Cautious optimism is the predominant mood at the 2012 ICSC RECon, underway at the Las Vegas Convention Center.

“Retail is back. … Development is back,” says Daniel Mullinger, executive vice president and regional executive, PNC Real Estate. He says PNC’s transaction volume is ahead of its pace of last year and lenders that were on the sidelines over the last few years are back in the market, creating stronger competition. However, he adds, “Developers are more tentative. They’re telling us they need to have [leasing levels that] are higher than they were in the past. … We’ve had clients that said they want to be 70 percent or 80 percent leased before they start. That’s higher levels than [in] 2006 and 2007.”

“The picture has been a little challenging because of the [on-hold] development pipelines since 2008, 2009, 2010,” says Daniel Herrold, the Tulsa, Ala.-based executive managing director of Stan Johnson Company, a national net-lease firm. “But now in 2012, we’re hearing more about expansion than ever before, and we’re in a lag now waiting for new development growth.”

Stan Johnson Company is “actively in growth mode,” says Herrold, with plans to enter the South Florida and Washington, D.C. markets, having opened an office in New York in late 2011. The firm also has offices in Houston, Chicago, Los Angeles, San Francisco, Phoenix, Atlanta and Tulsa, Okla., and is in the process of hiring for the first time since 2008. “The net-lease market is very hot today and we want to take advantage of that ramp-up, and that means going out and finding more brokers,” he says.

At CBRE Capital Markets Luncheon, held in conjunction with RECon, the more than 350 industry professionals in attendance registered a “glass half full mood” through an audience response system, noted moderator Spencer Levy, the Baltimore-based executive managing director for the firm’s capital markets. “There’s no euphoria, but at the same time it’s not the opposite either.”

Fifty-eight percent of the luncheon guests agreed with the statement that “Things are better than last year, but not great,” while 32 percent agreed that “Things are better than last year, but we’re out of the woods.” Three percent said, “It’s not dark yet but we’re getting there,” while 7 percent said, “We’re crushing it; life is fantastic.”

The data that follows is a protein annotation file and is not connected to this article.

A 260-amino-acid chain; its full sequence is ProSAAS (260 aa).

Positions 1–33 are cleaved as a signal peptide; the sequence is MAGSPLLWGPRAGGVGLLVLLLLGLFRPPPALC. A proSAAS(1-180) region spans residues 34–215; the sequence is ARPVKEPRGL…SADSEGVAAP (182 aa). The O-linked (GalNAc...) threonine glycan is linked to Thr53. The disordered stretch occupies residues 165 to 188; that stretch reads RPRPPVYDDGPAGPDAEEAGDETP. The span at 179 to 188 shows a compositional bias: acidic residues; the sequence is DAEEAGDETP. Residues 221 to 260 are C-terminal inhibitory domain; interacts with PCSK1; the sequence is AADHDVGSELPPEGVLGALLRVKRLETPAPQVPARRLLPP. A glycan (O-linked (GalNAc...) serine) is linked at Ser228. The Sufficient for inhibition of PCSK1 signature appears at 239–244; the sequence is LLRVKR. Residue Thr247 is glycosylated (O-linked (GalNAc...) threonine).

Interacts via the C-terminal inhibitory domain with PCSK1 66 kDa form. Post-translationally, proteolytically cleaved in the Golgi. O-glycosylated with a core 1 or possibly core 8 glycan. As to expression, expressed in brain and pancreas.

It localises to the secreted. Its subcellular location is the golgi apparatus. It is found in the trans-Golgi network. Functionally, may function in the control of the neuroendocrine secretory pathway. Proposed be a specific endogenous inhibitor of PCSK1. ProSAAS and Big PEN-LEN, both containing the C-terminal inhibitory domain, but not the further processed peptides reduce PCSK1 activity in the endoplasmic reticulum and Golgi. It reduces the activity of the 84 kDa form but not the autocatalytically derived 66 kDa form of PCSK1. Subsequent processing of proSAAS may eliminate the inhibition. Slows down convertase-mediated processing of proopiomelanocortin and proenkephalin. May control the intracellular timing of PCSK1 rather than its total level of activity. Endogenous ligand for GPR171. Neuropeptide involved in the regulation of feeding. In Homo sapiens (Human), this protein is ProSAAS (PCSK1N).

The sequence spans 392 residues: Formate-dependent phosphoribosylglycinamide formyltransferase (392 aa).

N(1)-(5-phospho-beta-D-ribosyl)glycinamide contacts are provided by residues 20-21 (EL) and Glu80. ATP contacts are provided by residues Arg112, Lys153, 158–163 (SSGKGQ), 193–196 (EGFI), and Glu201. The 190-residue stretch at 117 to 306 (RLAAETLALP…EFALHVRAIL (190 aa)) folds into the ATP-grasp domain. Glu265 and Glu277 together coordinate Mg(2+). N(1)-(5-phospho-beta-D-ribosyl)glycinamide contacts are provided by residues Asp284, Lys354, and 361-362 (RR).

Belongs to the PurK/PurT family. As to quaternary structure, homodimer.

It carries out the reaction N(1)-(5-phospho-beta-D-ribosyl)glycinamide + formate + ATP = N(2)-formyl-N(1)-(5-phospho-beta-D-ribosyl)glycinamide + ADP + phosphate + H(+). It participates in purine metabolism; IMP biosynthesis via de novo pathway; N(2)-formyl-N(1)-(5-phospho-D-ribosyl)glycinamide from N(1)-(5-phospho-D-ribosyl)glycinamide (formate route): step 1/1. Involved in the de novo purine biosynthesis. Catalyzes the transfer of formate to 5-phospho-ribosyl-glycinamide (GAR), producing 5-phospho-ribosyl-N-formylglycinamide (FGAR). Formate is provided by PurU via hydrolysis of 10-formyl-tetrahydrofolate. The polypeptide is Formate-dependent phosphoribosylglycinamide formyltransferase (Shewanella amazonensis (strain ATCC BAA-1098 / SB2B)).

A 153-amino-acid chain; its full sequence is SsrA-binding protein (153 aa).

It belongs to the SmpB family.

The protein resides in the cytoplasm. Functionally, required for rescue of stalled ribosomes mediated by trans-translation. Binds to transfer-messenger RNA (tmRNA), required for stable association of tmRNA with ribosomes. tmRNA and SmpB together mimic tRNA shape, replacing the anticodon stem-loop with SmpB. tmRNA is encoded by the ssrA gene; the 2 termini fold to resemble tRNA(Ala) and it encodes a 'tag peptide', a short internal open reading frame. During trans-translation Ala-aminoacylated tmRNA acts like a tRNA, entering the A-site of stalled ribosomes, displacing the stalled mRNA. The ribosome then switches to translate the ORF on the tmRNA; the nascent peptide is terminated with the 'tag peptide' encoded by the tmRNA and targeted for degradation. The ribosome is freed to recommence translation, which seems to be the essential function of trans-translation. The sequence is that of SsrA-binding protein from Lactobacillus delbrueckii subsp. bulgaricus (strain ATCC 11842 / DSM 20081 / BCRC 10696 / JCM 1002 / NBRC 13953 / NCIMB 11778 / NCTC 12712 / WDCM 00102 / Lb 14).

The winners in retail, according to CBRE Capital Markets Luncheon panelist Anthony Buono, CBRE’s San Diego-based executive managing director for retail services, include Kroger and Publix for groceries; drug chain stores like CVS for health and beauty, which are catering to baby boomers by providing more onsite services like massages and age group-targeted products, including vitamins; Forever 21, H&M and Uniqlo for fast-fashion women’s clothing; TJ Maxx, Marshalls and Ross for discount stores; Chick-fil-A for quick-service restaurants and Dick’s Sporting Goods for athletic goods.

Buono said he believes that the electronics big box stores have been severely challenged by online competition, and that while shoppers will continue to purchase their durable goods (such as washers, dryers, dishwashers and refrigerators) in stores, they will solely purchase electronic equipment online, with the exception of Apple merchandise.

“Apple could cross every generation,” Buono said. Even if the prices for Apple goods were 5 percent lower online than in Apple stores, he said he believes people would continue to buy Apple products in the store. “That’s because Apple is not a computer store—it’s a culture store,” Buono said.

Gary E. Mozer, managing director/principal of real estate investment banking firm George Smith Partners, in Los Angeles, says he sees “the world as a spectrum running between greed and fear—and then we extended that out to panic.”

Now, he says, the retail real estate market is “out of fear but not quite to greed,” and he sees the entire industry—tenants, bakers and lenders—as cautious. “That’s because there’s life back again, but there’s a ton of competition and that’s driven down the spread. …We’re seeing the capital markets drive a lot of transactions and we’re finally seeing leasing but still, it’s a tenant’s market.”

While top properties in dense urban markets are still going to lease, Mozer says secondary markets are “all about the basis points…there’s not a lot of net absorption but there is a lot of downward pressure on rents.”

Although when it comes to looking at what’s down the road for retail, Mozer says his “crystal ball is opaque due to so much stuff being out of control” in the global market, his own firm is on the upswing. George Smith Partners’ deal volume is already up 30 percent from 2011, he says, and he expects to top last year’s total transactions by July. In 2008, the firm went from 75 to 22 employees, but has now risen to 42. Meanwhile, says Mozer, the firm’s overhead is down 65 percent, in part because it is making denser use of less space. “One trend to look at in both the retail and office markets is doing more with less space,” he says.